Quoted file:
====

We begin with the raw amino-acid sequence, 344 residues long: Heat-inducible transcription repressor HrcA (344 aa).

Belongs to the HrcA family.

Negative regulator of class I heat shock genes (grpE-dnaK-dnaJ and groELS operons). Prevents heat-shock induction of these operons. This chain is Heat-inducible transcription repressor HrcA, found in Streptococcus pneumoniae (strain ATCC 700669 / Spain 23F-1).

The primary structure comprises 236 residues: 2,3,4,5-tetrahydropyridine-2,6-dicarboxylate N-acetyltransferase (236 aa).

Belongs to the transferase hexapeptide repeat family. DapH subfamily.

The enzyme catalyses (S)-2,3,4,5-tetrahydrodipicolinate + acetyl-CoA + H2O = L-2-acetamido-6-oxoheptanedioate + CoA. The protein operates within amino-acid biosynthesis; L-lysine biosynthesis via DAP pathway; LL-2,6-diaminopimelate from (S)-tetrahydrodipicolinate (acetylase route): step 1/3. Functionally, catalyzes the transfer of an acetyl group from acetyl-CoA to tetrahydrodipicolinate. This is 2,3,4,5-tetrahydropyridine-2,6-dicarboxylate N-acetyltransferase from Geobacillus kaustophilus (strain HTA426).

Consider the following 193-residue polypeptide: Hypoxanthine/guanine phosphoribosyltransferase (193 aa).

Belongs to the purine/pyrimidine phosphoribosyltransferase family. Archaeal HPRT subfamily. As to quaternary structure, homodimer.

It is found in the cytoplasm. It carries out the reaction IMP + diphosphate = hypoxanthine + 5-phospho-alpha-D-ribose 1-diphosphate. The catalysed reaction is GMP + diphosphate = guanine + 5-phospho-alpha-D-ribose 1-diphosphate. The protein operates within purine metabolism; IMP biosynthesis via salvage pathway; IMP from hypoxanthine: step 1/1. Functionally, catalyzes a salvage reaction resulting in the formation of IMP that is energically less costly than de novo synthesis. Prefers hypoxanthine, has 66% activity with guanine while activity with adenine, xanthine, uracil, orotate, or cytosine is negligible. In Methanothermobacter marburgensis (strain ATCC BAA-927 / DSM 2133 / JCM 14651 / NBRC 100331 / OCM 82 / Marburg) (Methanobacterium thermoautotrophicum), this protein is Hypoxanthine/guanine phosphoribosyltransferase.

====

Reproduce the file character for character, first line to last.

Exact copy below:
We begin with the raw amino-acid sequence, 344 residues long: Heat-inducible transcription repressor HrcA (344 aa).

Belongs to the HrcA family.

Negative regulator of class I heat shock genes (grpE-dnaK-dnaJ and groELS operons). Prevents heat-shock induction of these operons. This chain is Heat-inducible transcription repressor HrcA, found in Streptococcus pneumoniae (strain ATCC 700669 / Spain 23F-1).

The primary structure comprises 236 residues: 2,3,4,5-tetrahydropyridine-2,6-dicarboxylate N-acetyltransferase (236 aa).

Belongs to the transferase hexapeptide repeat family. DapH subfamily.

The enzyme catalyses (S)-2,3,4,5-tetrahydrodipicolinate + acetyl-CoA + H2O = L-2-acetamido-6-oxoheptanedioate + CoA. The protein operates within amino-acid biosynthesis; L-lysine biosynthesis via DAP pathway; LL-2,6-diaminopimelate from (S)-tetrahydrodipicolinate (acetylase route): step 1/3. Functionally, catalyzes the transfer of an acetyl group from acetyl-CoA to tetrahydrodipicolinate. This is 2,3,4,5-tetrahydropyridine-2,6-dicarboxylate N-acetyltransferase from Geobacillus kaustophilus (strain HTA426).

Consider the following 193-residue polypeptide: Hypoxanthine/guanine phosphoribosyltransferase (193 aa).

Belongs to the purine/pyrimidine phosphoribosyltransferase family. Archaeal HPRT subfamily. As to quaternary structure, homodimer.

It is found in the cytoplasm. It carries out the reaction IMP + diphosphate = hypoxanthine + 5-phospho-alpha-D-ribose 1-diphosphate. The catalysed reaction is GMP + diphosphate = guanine + 5-phospho-alpha-D-ribose 1-diphosphate. The protein operates within purine metabolism; IMP biosynthesis via salvage pathway; IMP from hypoxanthine: step 1/1. Functionally, catalyzes a salvage reaction resulting in the formation of IMP that is energically less costly than de novo synthesis. Prefers hypoxanthine, has 66% activity with guanine while activity with adenine, xanthine, uracil, orotate, or cytosine is negligible. In Methanothermobacter marburgensis (strain ATCC BAA-927 / DSM 2133 / JCM 14651 / NBRC 100331 / OCM 82 / Marburg) (Methanobacterium thermoautotrophicum), this protein is Hypoxanthine/guanine phosphoribosyltransferase.